Sam Lolla is one of the creators of MadeinA2.com and the founder and director of Directed Works, a company focused on product development and user experience design for startups. Lolla taught product design at the University of Michigan, and these days works independently with clients from Ann Arbor to the San Francisco Bay area to create products using a new app he put together to make collaborative design more efficient, called Shuffleboard. Recently, Lolla put together a video series on his journey designing and building a startup and documenting every step on Youtube.
“I’m looking to interview local companies who feel buried by sticky notes and are curious about running better real-time collaborative meetings,” he says of the service he’s building for startups.
Curious about the process he documented in his videos, we asked Lolla to tell us more about what he’s doing.
“My normal work is as an independent product and UX designer working with startups in Michigan and the San Francisco Bay,” Lolla says. “I found that doing live design demonstrations really made potential clients want to work with me, so I made a video called ‘building a product in 15 minutes’ and put it on my website, which got me more clients and made me wonder if a longer-form video demo would be helpful.”
Lolla says he has watched the way companies are built change from traditional funding to new routes over recent years. “I have a talk I’ve been meaning to give called ‘Startup lesson learned the hard way: build a business before you build a company,'” he says. “I think this is way more in line with things like the Lean Startup and advice from some accelerators. Interesting examples: Basecamp including Rework, Indie Hackers, Indie VC and Earnest Capital.”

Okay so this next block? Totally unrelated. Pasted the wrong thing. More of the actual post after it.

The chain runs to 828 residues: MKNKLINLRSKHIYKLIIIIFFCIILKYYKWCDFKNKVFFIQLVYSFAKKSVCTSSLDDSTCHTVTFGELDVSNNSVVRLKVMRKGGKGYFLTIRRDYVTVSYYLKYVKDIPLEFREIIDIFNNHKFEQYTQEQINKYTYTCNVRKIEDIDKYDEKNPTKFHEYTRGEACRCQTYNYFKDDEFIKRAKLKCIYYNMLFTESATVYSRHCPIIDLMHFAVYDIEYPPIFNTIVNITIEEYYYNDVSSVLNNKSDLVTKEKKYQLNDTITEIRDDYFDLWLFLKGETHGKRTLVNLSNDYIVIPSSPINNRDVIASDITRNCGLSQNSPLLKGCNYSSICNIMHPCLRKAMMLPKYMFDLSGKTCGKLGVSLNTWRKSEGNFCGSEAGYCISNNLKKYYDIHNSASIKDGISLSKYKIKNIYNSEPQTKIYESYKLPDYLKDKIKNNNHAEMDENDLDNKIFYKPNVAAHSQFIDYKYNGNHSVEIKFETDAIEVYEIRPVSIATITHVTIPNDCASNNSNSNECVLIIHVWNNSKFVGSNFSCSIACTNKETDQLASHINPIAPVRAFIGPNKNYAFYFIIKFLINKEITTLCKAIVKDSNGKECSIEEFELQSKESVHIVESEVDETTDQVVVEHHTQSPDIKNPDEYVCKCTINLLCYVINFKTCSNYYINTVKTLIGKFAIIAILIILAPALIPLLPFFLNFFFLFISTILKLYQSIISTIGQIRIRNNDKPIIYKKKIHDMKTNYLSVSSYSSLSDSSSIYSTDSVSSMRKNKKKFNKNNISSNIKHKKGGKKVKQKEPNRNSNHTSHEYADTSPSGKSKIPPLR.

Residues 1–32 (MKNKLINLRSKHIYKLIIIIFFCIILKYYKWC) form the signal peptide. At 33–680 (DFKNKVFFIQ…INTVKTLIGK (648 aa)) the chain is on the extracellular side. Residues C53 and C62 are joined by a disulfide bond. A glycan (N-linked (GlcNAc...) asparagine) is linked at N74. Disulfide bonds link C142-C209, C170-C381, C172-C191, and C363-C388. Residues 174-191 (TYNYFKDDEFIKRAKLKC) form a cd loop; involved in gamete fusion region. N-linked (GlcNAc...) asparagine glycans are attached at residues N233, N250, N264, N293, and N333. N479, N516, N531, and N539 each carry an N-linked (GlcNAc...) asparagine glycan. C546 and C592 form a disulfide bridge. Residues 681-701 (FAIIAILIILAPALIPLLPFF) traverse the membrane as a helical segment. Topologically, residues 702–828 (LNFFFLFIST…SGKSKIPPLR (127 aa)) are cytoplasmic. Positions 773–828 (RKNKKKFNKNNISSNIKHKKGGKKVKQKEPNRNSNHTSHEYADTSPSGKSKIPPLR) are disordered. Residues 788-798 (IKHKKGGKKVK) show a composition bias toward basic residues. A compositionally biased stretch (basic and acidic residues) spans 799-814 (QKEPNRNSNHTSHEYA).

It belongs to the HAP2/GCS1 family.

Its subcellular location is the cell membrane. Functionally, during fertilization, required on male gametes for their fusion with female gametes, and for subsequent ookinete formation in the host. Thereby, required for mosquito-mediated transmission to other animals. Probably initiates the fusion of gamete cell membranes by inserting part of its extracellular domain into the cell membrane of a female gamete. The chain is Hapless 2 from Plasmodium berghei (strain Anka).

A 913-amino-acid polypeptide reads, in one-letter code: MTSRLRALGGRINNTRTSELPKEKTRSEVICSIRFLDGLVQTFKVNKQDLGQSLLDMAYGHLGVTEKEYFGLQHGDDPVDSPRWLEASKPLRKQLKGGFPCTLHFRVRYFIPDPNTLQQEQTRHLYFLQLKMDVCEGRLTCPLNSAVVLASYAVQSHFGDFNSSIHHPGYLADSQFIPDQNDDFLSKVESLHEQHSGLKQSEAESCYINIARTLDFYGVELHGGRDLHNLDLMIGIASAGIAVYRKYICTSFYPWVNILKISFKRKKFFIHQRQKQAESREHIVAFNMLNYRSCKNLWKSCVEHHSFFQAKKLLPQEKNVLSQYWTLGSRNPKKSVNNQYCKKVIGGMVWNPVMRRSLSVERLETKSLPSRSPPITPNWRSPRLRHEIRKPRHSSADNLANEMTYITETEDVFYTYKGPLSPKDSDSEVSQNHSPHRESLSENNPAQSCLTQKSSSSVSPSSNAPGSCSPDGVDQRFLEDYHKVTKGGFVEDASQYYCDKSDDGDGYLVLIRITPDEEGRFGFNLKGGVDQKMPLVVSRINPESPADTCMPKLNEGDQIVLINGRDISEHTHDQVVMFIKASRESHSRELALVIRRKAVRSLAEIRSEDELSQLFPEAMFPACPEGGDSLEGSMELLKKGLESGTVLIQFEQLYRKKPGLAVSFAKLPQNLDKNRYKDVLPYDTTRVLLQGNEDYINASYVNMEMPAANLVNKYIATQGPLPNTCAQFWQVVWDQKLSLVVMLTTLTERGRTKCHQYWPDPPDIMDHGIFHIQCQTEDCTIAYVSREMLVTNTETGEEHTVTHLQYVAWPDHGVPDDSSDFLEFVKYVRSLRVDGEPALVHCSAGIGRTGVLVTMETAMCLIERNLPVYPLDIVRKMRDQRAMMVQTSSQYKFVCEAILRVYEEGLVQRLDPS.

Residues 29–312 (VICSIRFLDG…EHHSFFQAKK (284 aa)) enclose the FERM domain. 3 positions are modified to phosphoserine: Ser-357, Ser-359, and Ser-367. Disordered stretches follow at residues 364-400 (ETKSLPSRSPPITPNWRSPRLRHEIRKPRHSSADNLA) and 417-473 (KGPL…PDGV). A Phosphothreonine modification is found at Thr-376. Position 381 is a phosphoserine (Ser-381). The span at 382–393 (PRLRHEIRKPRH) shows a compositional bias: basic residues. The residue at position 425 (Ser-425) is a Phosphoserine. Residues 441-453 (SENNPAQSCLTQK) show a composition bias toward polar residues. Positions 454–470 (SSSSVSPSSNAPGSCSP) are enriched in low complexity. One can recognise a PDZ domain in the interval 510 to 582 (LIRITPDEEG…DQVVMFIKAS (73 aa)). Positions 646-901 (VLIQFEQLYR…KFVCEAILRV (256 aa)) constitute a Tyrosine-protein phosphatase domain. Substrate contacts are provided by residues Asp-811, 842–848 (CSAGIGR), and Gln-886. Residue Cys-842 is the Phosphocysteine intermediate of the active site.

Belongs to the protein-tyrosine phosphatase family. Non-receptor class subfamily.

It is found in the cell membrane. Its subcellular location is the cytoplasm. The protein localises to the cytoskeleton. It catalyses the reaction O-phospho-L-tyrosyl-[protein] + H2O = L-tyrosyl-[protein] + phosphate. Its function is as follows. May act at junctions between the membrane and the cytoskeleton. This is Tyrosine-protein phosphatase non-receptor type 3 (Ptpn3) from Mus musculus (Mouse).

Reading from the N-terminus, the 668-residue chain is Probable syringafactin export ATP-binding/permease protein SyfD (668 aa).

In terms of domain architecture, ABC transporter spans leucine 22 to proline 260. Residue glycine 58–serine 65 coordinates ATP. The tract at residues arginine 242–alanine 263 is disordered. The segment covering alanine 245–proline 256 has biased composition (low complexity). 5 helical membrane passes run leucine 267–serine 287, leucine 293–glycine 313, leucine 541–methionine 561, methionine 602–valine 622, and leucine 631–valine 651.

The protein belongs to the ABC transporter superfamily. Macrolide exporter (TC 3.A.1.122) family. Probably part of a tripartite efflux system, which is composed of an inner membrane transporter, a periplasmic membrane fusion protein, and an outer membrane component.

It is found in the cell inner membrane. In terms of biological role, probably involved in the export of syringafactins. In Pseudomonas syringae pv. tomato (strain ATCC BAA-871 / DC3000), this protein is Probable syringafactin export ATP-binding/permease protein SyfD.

Lolla says he also thinks that if a remote working revolution takes off, “people will be looking for affordable urban areas to live with decent tech scene and co-working, where they can raise a family. Ann Arbor is a great fit,” he says. This not only suits his lifestyle working remotely, but is why he developed a new app for helping remote teams collaborate.
Shuffleboard For Meetings
“So there’s a format in design meetings that I’ve used a million times,” Lolla tells us. “Basically someone gives a prompt, people write ideas silently on sticky notes, everyone talks about the notes, and people vote on their favorite notes with stickers. The format is designed to soak up good ideas, give everyone a voice, make room for debate, and end up with a rough group consensus. The problem is it’s a pain to run and share the results of these meetings (a blizzard of sticky notes, bad pictures of whiteboards, etc.) and they’re impossible for remote teams.
“So Shuffleboard is an easier digital version of the same format. It’s a web app that collects everyone’s feedback in meetings and fosters collaborative, real-time discussions. Everyone can contribute ideas and vote on ideas right from their phone, and the results are displayed on a screen for everyone to see. I’m still testing a private beta version of the product and making changes based on feedback, but anyone can sign up for early access at getshuffleboard.com.”
Shuffleboard is a web app that collects everyone’s feedback in meetings and fosters collaborative, real-time discussions.
We ask Lolla what inspired him to create Shuffleboard, beyond the obvious need for a more efficient process for collaborative idea generation.
“I was also inspired by people like Pieter Levels live-coding a product or the open startup trend,” Lolla says, “but realized I hadn’t seen anyone build an entire company live on video before.”
The video series was born, which we thought would be a good way for people to dig in to the building process of… the building process.
I was inspired by people like Pieter Levels live-coding a product or the open startup trend but realized I hadn’t seen anyone build an entire company live on video before.
Lolla says that was his intention. “My goal is to go through literally the entire process of building and launching a startup on video, whether it succeeds or fails. I’m about 70 hours in so far, and I’ve already done user research, design, and coded a fully-functioning private beta version.”
Where is this going from here? “At this point I see this project more like a weird art project and fun personal goal than a series for clients,” Lolla says. “The videos also keep me motivated to work on Shuffleboard, and I’ve heard really nice things from friends and strangers who seem to enjoy following along.